Bakery; Restaurant; Service Industry

Customers are served at Zak the Baker in Miami, Florida, June 5, 2015. Food preparation and service are among the largest occupations in the United States. (AP Photo)

That same year, on June 29, President Grover Cleveland signed a bill designating the first Monday in September as “Labor Day”, a time to honor the social and economic achievements of American workers.

Today, Labor Day honors the 157 million people aged 16 and over, who make up the nation’s labor force.

According to data from the U.S. Census, more Americans — 4,562,160 — work in retail sales than in any other occupation. Cashiers, food industry workers, office clerks and registered nurses round out the top five.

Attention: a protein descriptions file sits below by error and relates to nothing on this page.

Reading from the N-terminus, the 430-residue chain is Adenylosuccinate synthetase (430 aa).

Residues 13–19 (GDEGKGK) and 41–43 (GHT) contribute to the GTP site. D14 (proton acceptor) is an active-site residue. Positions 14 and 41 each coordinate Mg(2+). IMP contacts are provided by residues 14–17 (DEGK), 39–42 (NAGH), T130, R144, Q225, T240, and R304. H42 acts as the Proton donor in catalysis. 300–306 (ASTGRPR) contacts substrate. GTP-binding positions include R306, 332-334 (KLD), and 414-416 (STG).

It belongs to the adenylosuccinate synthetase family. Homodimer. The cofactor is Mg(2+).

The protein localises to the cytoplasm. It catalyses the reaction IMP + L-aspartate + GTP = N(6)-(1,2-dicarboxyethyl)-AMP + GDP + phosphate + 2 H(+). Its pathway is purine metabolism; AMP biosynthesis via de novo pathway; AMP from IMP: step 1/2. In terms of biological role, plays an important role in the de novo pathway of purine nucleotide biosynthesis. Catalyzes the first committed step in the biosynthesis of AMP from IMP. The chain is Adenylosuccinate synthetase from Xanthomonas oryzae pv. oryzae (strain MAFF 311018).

If you’re a man, you are more likely to earn more money than your female colleagues. In 2013, the real median earning for men was $50,033 while women brought in $39,157. The real median household income is $51,939, down 8 percent from 2007, according to the U.S. Census Bureau.

The U.S. Bureau of Labor Statistics expects the job of “psychologist” to be the fastest growing occupation between 2012 and 2022. But the occupation that is expected to add the most positions is that of “personal care aide”.

And while Labor Day was started by unions, these days only about 16.2 million of America’s wage and salary workers are represented by a union. In 1983, 20.1 percent of American workers — 17.7 million people — belonged to a union.

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Crowdfunding Raises 700K to Help Save Neil Armstrong’s Spacesuit